These Everyday Medications Can Trigger Ringing in The Ears

Woman with ringing in her ears after taking this common medication.

You notice a ringing in your ears when you wake up in the morning. This is strange because they weren’t doing that yesterday. So you start thinking about possible causes: you haven’t been working in the shop (no power tools have been around your ears), you haven’t been playing your music at an excessive volume (it’s all been quite moderate of late). But you did have a headache yesterday, and you did take some aspirin last night.

Might it be the aspirin?

You’re thinking to yourself “maybe it’s the aspirin”. And you recall, somewhere in the deeper crevasses of your memory, hearing that certain medicines were connected with reports of tinnitus. Could aspirin be one of those medicines? And does that mean you should quit taking aspirin?

Medication And Tinnitus – What’s The Link?

Tinnitus is one of those disorders that has long been reported to be associated with a variety of medications. But those rumors aren’t exactly what you’d call well-founded.

The common thought is that tinnitus is widely seen as a side effect of a diverse swath of medicines. The truth is that there are a few kinds of medications that can cause tinnitus or tinnitus-like symptoms. So why do so many people believe tinnitus is such a common side effect? Here are some theories:

  • Starting a new medication can be stressful. Or, in some situations, it’s the root cause, the thing that you’re taking the medication to fix, that is stressful. And stress is commonly linked to tinnitus. So it isn’t medication producing the tinnitus. The whole ordeal is stressful enough to cause this kind of confusion.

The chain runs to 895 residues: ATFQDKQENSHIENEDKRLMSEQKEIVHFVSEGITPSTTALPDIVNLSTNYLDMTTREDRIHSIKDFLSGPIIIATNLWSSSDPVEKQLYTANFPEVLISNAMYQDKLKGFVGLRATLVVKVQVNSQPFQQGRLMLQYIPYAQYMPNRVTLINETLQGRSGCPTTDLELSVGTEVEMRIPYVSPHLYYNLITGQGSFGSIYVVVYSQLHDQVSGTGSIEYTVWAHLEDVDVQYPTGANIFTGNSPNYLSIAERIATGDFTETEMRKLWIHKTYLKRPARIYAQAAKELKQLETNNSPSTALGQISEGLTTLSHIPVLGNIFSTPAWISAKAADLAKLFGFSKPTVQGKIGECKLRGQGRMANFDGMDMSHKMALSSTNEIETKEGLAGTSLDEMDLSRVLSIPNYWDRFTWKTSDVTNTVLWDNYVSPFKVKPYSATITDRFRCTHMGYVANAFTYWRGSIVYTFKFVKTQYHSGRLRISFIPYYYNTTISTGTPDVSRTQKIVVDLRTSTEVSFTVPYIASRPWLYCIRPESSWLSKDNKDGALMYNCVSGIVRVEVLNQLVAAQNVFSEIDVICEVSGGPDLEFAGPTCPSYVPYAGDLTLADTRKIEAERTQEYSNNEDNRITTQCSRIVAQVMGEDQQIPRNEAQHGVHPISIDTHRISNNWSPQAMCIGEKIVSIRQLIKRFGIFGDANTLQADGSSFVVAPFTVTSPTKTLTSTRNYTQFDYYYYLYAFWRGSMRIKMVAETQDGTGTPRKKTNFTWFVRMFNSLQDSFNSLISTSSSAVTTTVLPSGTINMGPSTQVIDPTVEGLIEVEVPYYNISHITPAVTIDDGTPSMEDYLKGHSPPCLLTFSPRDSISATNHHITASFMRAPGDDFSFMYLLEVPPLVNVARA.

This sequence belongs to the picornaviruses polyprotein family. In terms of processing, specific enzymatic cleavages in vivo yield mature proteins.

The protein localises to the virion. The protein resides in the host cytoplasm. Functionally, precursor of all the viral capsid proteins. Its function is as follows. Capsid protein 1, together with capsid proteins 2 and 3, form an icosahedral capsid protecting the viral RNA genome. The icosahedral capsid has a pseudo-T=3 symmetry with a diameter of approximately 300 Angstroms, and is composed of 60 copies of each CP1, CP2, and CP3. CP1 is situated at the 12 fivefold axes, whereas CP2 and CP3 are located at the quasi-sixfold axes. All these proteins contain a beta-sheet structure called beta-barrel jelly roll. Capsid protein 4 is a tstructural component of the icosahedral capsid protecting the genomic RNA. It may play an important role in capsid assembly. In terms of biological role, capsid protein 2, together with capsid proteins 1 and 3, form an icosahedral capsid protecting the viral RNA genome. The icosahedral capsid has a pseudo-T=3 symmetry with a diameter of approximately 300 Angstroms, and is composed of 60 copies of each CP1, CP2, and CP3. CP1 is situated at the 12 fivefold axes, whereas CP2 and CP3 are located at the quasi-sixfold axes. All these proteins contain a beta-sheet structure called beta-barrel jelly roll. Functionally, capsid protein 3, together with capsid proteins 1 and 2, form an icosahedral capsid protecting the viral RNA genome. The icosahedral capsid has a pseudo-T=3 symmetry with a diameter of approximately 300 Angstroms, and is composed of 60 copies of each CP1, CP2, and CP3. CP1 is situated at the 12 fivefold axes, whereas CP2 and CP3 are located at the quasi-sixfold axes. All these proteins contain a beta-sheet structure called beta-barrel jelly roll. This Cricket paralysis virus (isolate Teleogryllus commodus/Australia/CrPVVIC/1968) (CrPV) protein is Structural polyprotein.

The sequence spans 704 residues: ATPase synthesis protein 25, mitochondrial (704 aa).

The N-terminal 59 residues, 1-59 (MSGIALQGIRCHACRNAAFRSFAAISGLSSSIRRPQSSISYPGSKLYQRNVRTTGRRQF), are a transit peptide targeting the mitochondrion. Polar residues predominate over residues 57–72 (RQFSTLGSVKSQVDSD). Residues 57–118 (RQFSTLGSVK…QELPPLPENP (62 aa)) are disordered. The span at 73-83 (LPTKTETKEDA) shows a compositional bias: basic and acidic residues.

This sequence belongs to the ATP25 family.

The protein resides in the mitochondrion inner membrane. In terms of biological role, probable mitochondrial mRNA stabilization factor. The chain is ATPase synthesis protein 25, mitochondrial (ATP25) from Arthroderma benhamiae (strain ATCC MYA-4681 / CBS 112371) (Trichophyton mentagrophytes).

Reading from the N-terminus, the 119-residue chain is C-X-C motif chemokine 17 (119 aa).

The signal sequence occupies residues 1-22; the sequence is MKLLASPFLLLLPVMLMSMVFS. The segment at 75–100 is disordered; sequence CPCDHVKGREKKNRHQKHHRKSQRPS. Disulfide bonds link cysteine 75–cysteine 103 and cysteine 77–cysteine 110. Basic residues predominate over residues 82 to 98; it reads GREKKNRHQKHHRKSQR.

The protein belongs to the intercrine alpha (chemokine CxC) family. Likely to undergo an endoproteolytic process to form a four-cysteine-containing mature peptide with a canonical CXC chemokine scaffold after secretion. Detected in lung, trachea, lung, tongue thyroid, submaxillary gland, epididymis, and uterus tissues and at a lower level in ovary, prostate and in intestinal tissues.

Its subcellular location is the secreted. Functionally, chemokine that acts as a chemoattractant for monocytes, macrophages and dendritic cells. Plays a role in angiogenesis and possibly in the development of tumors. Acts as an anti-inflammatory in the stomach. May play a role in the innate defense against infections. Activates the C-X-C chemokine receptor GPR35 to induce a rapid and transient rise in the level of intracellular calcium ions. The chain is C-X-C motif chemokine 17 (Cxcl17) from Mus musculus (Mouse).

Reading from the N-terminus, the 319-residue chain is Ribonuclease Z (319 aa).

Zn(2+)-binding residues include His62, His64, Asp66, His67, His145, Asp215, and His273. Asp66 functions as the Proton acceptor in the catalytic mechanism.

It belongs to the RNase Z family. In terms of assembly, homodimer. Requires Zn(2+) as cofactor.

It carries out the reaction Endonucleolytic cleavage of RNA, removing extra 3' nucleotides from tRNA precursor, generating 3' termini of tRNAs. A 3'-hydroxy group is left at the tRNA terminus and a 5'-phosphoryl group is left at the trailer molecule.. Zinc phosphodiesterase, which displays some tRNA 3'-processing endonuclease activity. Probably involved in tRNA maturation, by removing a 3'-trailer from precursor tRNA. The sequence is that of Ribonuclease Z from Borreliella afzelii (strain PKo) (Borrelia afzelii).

• Tinnitus is a fairly common condition. Chronic tinnitus is a problem for as many as 20 million people. Some coincidental timing is inevitable when that many individuals deal with tinnitus symptoms. Enough individuals will begin using medicine around the same time that their unrelated tinnitus starts to act up. Because the timing is, coincidentally, so close, people make some false (but understandable) assumptions about cause-and-effect.
  • Your blood pressure can be changed by many medicines which in turn can cause tinnitus symptoms.

What Medicines Are Linked to Tinnitus

There are a few medications that do have a well-founded (that is, scientifically proven) cause-and-effect relationship with tinnitus.

The Link Between Strong Antibiotics And Tinnitus

There are ototoxic (damaging to the ears) properties in certain antibiotics. Known as aminoglycosides, these antibiotics are very strong and are usually saved for extreme situations. High doses are usually avoided because they can cause damage to the ears and bring about tinnitus symptoms.

Medication For High Blood Pressure

Diuretics are often prescribed for people who are dealing with hypertension (high blood pressure). When the dosage is significantly higher than normal, some diuretics will cause tinnitus.

Aspirin Can Trigger Ringing in Your Ears

It is feasible that the aspirin you used is causing that ringing. But here’s the thing: It still depends on dosage. Typically, high dosages are the real issue. Tinnitus symptoms usually won’t be produced by standard headache doses. But when you stop taking high doses of aspirin, fortunately, the ringing tends to disappear.

Check With Your Doctor

Tinnitus may be able to be caused by several other uncommon medicines. And the interaction between some combinations of medications can also produce symptoms. That’s why your best option is going to be talking about any medication concerns you may have with your doctor or pharmacist.

That said, if you begin to experience buzzing or ringing in your ears, or other tinnitus-like symptoms, get it checked out. It’s difficult to say for certain if it’s the medicine or not. Tinnitus is also strongly linked to hearing loss, and some treatments for hearing loss (like hearing aids) can help.

The site information is for educational and informational purposes only and does not constitute medical advice. To receive personalized advice or treatment, schedule an appointment.